Disclaimer: The exercises and content about optimizing movement for survival shared in this article are for illustrative purposes. Always consult a medical professional before attempting any physical activity or adopting a nutritional plan.

Movement is the essence of life. Top fitness experts emphasize the significance of optimal movement for a healthy, long life. Yet, many of us, due to sedentary lifestyles, overlook its importance. This guide aims to reintroduce the importance of movement, especially in survival situations, and offers tests and strategies to optimize it.

From infancy, movement plays a pivotal role in our development. However, modern lifestyles, characterized by prolonged sitting and minimal physical activity, have diminished our natural movement patterns. This not only affects our health but also our ability to respond effectively in life-threatening situations

Any physical fitness expert worth a dime will tell you that the ability to move well and be active are key components to a long and healthy life. As babies, we develop through movement. At some point in our lives, however, most people lose sight of that. Maybe it's a result of our stuck-in-a-cubicle jobs and sedentary lifestyles. Sitting at a desk all day followed by lying in front of the TV all night just makes things worse.

What we need to discuss are some ways to test how well you move. Even better, we need ways to fix the issues that arise to prevent unnecessary injuries when you're in a life-and-death situation — like evading roaming bandits.

So, how do you know if you're moving well?

It can't be overstated that staying healthy is key to survival. That doesn't just refer to being disease-free — that also means keeping your body structurally healthy. Today, when all is well in the world, you could easily visit the doctor if your back hurts or your joints flare up. But what if tomorrow there's a massive wildfire that obliterates your community and forces you to bug out on foot through miles of woodlands? Suddenly, a quick trip to the knee specialist doesn't seem so likely.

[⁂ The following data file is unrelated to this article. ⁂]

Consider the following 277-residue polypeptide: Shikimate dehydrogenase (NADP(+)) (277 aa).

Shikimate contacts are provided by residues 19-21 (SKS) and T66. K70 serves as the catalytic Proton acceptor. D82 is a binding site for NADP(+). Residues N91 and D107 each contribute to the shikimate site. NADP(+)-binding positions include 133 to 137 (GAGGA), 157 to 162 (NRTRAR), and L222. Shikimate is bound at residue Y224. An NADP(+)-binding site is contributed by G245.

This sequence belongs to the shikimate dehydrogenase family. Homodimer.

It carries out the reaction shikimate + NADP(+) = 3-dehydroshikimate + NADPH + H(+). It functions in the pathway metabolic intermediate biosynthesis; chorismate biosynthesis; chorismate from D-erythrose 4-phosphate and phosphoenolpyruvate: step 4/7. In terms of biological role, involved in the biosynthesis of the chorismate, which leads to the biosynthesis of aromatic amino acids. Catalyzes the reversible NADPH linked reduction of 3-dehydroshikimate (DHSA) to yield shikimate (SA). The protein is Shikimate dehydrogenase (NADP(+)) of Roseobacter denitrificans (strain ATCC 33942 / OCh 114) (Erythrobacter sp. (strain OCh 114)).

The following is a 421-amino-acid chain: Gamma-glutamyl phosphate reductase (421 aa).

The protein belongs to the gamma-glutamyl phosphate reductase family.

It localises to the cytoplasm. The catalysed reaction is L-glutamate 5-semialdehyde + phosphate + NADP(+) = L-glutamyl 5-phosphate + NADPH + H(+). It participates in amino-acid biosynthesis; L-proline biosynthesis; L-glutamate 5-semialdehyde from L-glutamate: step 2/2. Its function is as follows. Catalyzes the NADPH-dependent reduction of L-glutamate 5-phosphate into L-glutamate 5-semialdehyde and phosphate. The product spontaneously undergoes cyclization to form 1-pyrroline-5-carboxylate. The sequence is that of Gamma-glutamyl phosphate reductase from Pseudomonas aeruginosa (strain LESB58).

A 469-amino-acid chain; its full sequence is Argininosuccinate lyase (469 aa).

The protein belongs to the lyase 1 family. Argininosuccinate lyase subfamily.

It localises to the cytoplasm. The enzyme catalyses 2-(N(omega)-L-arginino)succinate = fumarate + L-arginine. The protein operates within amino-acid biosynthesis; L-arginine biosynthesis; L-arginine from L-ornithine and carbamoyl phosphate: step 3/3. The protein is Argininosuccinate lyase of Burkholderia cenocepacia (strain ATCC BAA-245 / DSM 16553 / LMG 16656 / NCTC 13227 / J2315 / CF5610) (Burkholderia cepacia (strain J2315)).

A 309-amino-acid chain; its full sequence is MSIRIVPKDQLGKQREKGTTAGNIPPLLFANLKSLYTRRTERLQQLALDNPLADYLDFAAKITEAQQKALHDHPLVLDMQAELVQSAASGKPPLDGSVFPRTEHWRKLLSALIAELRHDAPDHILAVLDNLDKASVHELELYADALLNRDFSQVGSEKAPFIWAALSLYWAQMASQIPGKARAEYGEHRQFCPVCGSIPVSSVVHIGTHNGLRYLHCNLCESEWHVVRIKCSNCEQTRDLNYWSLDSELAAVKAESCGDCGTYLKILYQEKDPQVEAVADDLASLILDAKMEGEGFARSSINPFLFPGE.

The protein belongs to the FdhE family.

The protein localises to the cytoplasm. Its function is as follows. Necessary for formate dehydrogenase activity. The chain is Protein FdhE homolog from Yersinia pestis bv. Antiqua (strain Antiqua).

Self-assessment and care are crucial. A hamstring pull will slow down your entire survival group, which will make traveling much more costly, possibly turning a short hike into a death march. Lengthy travel means more supplies, more time, and more terrain challenges. Plus, how will everyone feel when you're slowing them down? Things may get heated, and anger certainly clouds judgment and causes in-fighting. Morale can plummet from this as well. Everything will seem a lot bleaker once injuries start popping up and travel becomes more grueling.

To make sure you don't fall victim to a preventable injury, let's take a look at five movements that will determine how likely you are to end up broken. They'll test how well you move — and, if need be, we'll outline a corrective strategy to fix you before you get wrecked.

The Toe Touch

Seems pretty basic, right? If you can't touch your toes, you're at risk for some pretty rough back issues. You need mobility in your hips, and if there's not enough, you'll get that extra motion through your lower back. So, let's take a look at your toe touch, and if need be, correct it.

Test: Stand with your feet together. Keeping your knees slightly bent, touch your toes. If you didn't reach your toes, we'll go through a simple progression to fix it.
Progression 1: Toes-Elevated Toe Touch. Stand with your toes elevated on a 2- to 3-inch surface, feet together, and a rolled up towel between your knees. Reach toward the sky, then bend forward.  Once you reach the bottom position, crush the towel between your knees. Complete two sets of 10 repetitions. Once you can reach your toes comfortably with your toes elevated, we'll move on to the next progression.